Empty Central and Kendall square space owned by the Massachusetts Institute of Technology, such as this storefront on Massachusetts Avenue, is only one part of university development efforts frustrating Cambridge’s City Council. (Photo: Marc Levy)

The cost of resident parking stickers will rise to $20 next year and to $25 in 2013, from $8, the City Council decided Monday.

The sole “no” vote to the immediate 150 percent increase and subsequent 25 percent increase came from councillor Tim Toomey, who called the step unreasonable and a “slap to the citizens” of Cambridge.

“My concern is that this is going to be precedent setting,” he said. “What’s going to come next?” He later said he thinks the city could find the $480,000 the increases will bring somewhere else in the city budget and not have to penalize the people.

Senior citizens will continue to be exempt from the fee.

The money is to go toward environmental efforts, including increased bicycle racks around the city, covered bicycle shelters and tree protection. The fee will make people more aware of the issues, Mayor David Maher said.

“To see a fee that hasn’t increased since 1992 … I think we can make sure there is a public awareness and education piece to make sure [the citizens] know why this is increasing,” Maher said.

Schooling MIT

Development in Kendall and Central squares was also discussed by councillors, with the Massachusetts Institute of Technology coming in for heavy criticism.

Councillor Ken Reeves said he would not meet with institute developers. A previous meeting left him believing the team had been dishonest and unethical in not disclosing plans. He doesn’t trust anything they say, Reeves said, which obligates the council to be more involved in the direction of institute development.

The university owns a lot of property around Kendall Square, as well as many buildings on Massachusetts Avenue between Landsdowne and Sidney, referred to as the “All Asia block” by the council. A long-vacant 11,000-square-foot space by the Central Square Theatre at 450 Massachusetts Ave. has been a sticking point, with Reeves having said in the past that he led several potential tenants to the school, only to see the space stay empty — with only a recent temporary art installation brightening the space over more than years.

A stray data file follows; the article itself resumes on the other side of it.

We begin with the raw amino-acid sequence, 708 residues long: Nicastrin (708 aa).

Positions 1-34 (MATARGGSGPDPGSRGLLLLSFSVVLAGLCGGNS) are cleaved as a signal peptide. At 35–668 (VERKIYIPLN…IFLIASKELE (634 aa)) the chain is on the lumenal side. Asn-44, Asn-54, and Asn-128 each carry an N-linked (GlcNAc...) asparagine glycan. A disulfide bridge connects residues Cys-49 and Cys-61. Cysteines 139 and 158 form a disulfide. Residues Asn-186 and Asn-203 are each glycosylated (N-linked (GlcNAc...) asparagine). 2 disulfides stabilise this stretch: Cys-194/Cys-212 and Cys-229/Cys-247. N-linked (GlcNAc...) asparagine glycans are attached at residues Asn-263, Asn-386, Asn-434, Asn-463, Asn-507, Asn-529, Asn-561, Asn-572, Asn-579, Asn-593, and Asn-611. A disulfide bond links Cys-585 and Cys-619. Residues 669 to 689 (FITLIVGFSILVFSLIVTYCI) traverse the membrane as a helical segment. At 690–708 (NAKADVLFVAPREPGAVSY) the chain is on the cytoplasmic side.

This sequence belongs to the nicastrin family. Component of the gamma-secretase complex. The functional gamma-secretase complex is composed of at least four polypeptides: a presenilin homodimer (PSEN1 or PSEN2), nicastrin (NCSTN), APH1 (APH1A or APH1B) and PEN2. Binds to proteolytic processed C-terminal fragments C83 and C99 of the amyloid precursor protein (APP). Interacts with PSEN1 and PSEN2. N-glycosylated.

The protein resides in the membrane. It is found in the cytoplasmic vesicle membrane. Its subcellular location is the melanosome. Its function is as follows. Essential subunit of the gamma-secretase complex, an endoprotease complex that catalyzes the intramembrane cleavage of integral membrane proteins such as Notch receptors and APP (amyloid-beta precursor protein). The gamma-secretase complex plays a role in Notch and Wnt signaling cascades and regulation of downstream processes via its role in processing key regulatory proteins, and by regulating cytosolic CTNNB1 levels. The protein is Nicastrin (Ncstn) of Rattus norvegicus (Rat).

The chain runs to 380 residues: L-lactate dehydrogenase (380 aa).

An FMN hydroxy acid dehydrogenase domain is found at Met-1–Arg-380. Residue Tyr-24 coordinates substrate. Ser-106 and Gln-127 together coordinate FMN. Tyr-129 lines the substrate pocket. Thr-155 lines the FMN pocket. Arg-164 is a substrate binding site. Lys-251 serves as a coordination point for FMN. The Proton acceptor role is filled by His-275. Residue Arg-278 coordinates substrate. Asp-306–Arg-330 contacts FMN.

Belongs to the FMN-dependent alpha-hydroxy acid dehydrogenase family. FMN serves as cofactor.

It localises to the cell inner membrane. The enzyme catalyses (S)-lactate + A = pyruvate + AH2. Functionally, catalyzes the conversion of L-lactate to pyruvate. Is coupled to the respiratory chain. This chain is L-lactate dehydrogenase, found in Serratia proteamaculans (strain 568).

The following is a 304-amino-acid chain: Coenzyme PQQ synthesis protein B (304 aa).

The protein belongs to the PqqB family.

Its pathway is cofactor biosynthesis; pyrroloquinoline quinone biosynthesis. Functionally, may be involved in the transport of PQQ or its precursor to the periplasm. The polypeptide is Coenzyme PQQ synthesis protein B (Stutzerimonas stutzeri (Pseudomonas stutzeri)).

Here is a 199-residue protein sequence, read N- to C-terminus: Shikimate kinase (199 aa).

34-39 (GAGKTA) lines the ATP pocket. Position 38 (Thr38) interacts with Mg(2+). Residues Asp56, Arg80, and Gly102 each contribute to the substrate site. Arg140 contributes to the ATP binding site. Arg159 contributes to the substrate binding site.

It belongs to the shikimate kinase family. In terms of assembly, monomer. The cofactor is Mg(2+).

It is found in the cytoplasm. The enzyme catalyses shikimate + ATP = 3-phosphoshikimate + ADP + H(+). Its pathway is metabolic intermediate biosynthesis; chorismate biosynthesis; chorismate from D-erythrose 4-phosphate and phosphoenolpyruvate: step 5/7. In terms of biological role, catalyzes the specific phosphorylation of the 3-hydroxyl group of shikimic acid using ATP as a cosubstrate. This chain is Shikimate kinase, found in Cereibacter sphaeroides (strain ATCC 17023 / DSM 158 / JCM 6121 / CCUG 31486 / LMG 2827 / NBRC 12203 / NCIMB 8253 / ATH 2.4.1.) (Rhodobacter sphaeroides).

Councillor Marjorie Decker noted the continual absence of university President Susan Hockfield in the proceedings.

“She has ignored this council directly,” she said, referring to invitations the council has made to Hockfield to attend meetings. “I question who is leading the ship here?”

Decker also said that she didn’t think the university was really serving the community at large by investing in new properties while continuing to lay off workers.

“I look forward to MIT stepping up to the plate in a way I haven’t seen in my 12 years on the council,” she said.

Councillor Leland Cheung — a Harvard and MIT student — said he plans to hold a hearing immediately of the University Relations Committee to discuss MIT development.

“It’s concerning that they continue to not address the needs of the community,” Cheung said.

Reeves proposed that the council not approve any changes to zoning in the area until they get a working relationship with the university. There needs to be “a lot more transparency,” he said.